‘When people see their paychecks getting bigger in February because withholding tables have adjusted to reflect their tax cuts, when businesses are keeping more of what they earn, when they can write off their expensing and investment in their businesses, and hire more people, that’s going to change its popularity. I am convinced,’ he said.
‘So I think there’s just tons of confusion out there as to what this does or doesn’t do. A lot of people think it’s going to raise their taxes, when every income tax group on average gets a tax cut. So the proof is in the pudding, and I think the results will speak for themselves.’
Senate Minority Leader Charles Schumer, the top Democrat in the upper chamber of Congress, ripped the measure as as ‘sloppy’ and ‘as partisan as the process used to draft it.’
He warned his colleagues: ‘Vote no. Otherwise, I believe the entire Republican Party, and each of you, will come to rue this day.’
Schumer called for order during his floor speech and barked at colleagues who were talking rather than listening.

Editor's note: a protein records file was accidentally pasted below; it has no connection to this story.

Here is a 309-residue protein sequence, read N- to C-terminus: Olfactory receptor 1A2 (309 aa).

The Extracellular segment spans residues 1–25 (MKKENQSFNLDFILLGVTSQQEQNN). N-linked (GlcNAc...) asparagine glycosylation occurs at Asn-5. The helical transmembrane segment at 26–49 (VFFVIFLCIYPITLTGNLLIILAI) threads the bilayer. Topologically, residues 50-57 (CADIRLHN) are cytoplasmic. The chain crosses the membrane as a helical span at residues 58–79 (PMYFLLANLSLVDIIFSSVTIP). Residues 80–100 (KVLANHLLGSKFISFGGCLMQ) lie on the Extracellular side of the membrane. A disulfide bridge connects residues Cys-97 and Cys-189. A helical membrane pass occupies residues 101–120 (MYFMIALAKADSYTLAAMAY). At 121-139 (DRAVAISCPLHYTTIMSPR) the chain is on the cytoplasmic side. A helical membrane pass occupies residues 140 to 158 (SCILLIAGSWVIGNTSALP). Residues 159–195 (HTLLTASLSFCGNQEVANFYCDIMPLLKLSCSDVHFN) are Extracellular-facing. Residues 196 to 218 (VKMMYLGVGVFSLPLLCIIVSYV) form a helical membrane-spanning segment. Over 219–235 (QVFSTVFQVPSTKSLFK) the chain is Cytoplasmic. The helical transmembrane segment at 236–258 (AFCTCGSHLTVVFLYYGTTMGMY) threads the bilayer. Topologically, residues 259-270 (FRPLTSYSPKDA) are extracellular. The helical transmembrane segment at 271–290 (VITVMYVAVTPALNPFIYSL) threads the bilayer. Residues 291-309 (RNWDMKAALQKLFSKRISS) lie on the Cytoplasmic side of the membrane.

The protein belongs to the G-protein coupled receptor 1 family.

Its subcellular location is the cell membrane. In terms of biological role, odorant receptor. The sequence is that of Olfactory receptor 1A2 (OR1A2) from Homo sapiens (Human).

‘This is serious stuff. We believe you’re messing up America. You could pay attention for a couple of minutes,’ the New York Democrat grumbled.
Another Democrat, Rep. Tim Ryan of Ohio, said Wednesday morning on CNN that while ‘a few people are going to get some crumbs’ in the form of tax relief, ‘the wealthiest people in the country are going to get all of the benefits here.’
‘It is going to be a great Christmas for the big corporations who are sitting on more cash than they’ve ever had in their lives,’ he groused.
Wavering senators removed most of the drama Tuesday night by announcing their support in advance. Tennessee Sen. Bob Corker, who Trump mocked as ‘little Bob’ during an earlier feud, flipped from opposing the earlier version to supporting the final conference report that cleared the Senate Tuesday night.